Thanksgiving is a time for communing with family and friends, but for many Santa Feans, it also means travel. Maybe you’ll find yourself in Denver or Los Angeles in the next few weeks. When you’re done feasting and it’s time to walk off all that pumpkin pie, consider these enticing exhibitions, and feast your eyes on art.

Claude Monet: The Truth of Nature

Denver Art Museum, through Feb. 2

This not-to-be missed exhibition devoted to French Impressionist Claude Monet features more than 120 paintings that span the artist’s career and is the most comprehensive showing of his work in decades. Monet was known for depicting the atmospheric changes in a landscape at various times of day or over the course of the seasons. The show covers his search for new vistas as he traveled beyond his home in Normandy, to London, Norway, and the Mediterranean. The Truth of Nature also explores the vanishing human presence in his work, as he increasingly isolated himself from public life and sought immersion in the world of nature. The exhibition was organized by the Denver Art Museum and Museum Barberini, in Potsdam, Germany. This is the only venue where you can see the show in the United States. 100 W. 14th Ave. Parkway, Denver, 720-865-5000,

Every Living Thing: Animals in Japanese Art

Los Angeles County Museum of Art,

through Dec. 8

Spanning Japanese history from the 5th century to the present, Every Living Thing is a comprehensive look at nature as subject and as inspiration for the arts. Japanese culture is rife with symbolic and naturalistic depictions of creatures real and imagined, so much so that their presence in Japanese art is considered a distinctive feature. The show explores the animals of the Japanese zodiac; the mythical dragon, which continues to influence Japanese language and culture and whose soaring form is practically synonymous with Japan itself; and the exotic animals that were introduced along trade routes at various stages of the nation’s history. The exhibit also examines the symbolic use of animal imagery in the age of the samurai, who chose animals of power and might as their emblems. Every Living Thing features nearly 200 objects, including sculpture, painting, lacquerware, ceramics, metalwork, cloisonné, and woodblock prints. The works range from early tomb sculpture to contemporary new media. They touch on the spiritual traditions of Shinto and Buddhism and the impact of foreign nations, such as China and Korea, in introducing motifs that continue to shape Japan’s artistic legacy. 5905 Wilshire Blvd., Los Angeles, 323-857-6000,

Focus On: Alex Katz

Dallas Museum of Art, through March 22

This installment of the museum’s Focus On series takes an intimate look at the 92-year-old Katz. The show features works from various genres in which the artist has worked, including portraiture and landscapes. Painting in a flat style with reductive forms and monochromatic backgrounds — which became defining characteristics of his work — Katz anticipated and influenced Pop Art at a time when art tended toward more gestural and expressive styles. His landscapes include views of his native New York City, as well as Maine, where he often spent his summers. His portraits capture the likenesses of friends and acquaintances, other artists, writers, and family members — especially his wife and muse Ada, whose portrait he painted hundreds of times. The exhibit is in conjunction with Focus On: Ragnar Kjartansson, featuring the contemporary Icelandic artist’s immersive video work The Visitors, as well as Postcards to Marguerite, a commissioned series of 415 postcard correspondences. 1717 North Harwood St., Dallas, 214-922-1200,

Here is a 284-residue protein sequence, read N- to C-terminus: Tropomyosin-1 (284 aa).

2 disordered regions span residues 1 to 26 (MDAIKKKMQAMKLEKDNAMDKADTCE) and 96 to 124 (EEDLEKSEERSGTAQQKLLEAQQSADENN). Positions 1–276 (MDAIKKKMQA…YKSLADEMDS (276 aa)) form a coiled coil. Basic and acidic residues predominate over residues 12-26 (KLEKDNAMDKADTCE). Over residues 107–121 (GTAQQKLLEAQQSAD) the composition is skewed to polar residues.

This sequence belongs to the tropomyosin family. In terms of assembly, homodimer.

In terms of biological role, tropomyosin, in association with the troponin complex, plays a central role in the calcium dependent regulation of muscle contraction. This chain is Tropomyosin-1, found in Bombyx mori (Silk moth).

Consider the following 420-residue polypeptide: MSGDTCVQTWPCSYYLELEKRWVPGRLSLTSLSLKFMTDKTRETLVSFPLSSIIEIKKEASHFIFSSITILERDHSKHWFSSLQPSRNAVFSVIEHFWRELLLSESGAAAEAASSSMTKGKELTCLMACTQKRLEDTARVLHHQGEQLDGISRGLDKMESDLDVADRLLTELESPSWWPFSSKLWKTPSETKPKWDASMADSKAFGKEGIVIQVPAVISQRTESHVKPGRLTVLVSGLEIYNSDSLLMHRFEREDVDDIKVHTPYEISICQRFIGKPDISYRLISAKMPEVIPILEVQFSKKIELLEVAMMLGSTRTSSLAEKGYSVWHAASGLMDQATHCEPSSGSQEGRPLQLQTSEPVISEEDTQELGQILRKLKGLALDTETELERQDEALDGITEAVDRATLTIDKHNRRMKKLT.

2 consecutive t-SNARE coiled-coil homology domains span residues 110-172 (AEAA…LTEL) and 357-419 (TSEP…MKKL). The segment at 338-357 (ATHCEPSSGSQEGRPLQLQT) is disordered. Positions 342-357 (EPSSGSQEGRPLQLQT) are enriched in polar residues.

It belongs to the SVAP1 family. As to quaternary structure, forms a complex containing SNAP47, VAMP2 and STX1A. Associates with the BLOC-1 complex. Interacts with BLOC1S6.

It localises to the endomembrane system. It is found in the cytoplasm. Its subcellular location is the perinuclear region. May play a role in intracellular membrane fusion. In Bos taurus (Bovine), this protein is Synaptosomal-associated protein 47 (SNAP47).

Manet and Modern Beauty

The J. Paul Getty Museum,

through Jan. 12

The poet Charles Baudelaire called artist Constantin Guys “the painter of modern life.” He could have said the same about the famed provocateur Édouard Manet. Manet made waves with his 1863 painting The Luncheon on the Grass, which the Paris Salon refused to exhibit, and his work is now considered pivotal in ushering in the modern era of art. Manet and Modern Beauty showcases a different side of the French painter, whose work changed dramatically in his later years. The show explores, in depth, the period after Manet transitioned from realism to Impressionism and includes his numerous portraits — from barmaids to the bourgeoisie — rendered in oils and pastels. Also included are sketches and watercolors he put in the margins of letters to friends while convalescing from debilitating leg pain in the spa town of Bellevue. Rounding out the show are examples of the lush still lifes and intimate garden scenes that were among his last works. 1200 Getty Center Drive, Los Angeles, 310-440-7300,

Yayoi Kusama: You Who Are Getting Obliterated

in the Dancing Swarm of Fireflies

Phoenix Art Museum, through Dec. 31

Contemporary Japanese artist Yayoi Kusama is known for her installations of vibrantly colored dots that fill entire rooms, gourd-like sculptures, and immersive light-filled environments that dazzle and enchant. In You Who Are Getting Obliterated in the Dancing Swarm of Fireflies, she brings a Japanese folktale about a person in a field of thousands of fireflies to luminous, magical life. In a darkened, mirror-lined room, strands of LED lights form a swarming galaxy in which viewers are invited to lose themselves and become one with their surroundings. Born in Japan in the late 1920s to an affluent but neglectful merchant family, the artist, known professionally simply as Kusama, was marginalized and nearly forgotten until a revival of interest in her work began in the 1980s. Her use of bright, colorful, repetitive imagery is as celebratory as it is obsessive. You Who Are Getting Obliterated in the Dancing Swarm of Fireflies is among her more playful and mischievous works. 1625 N. Central Ave., Phoenix, 602-257-1880,

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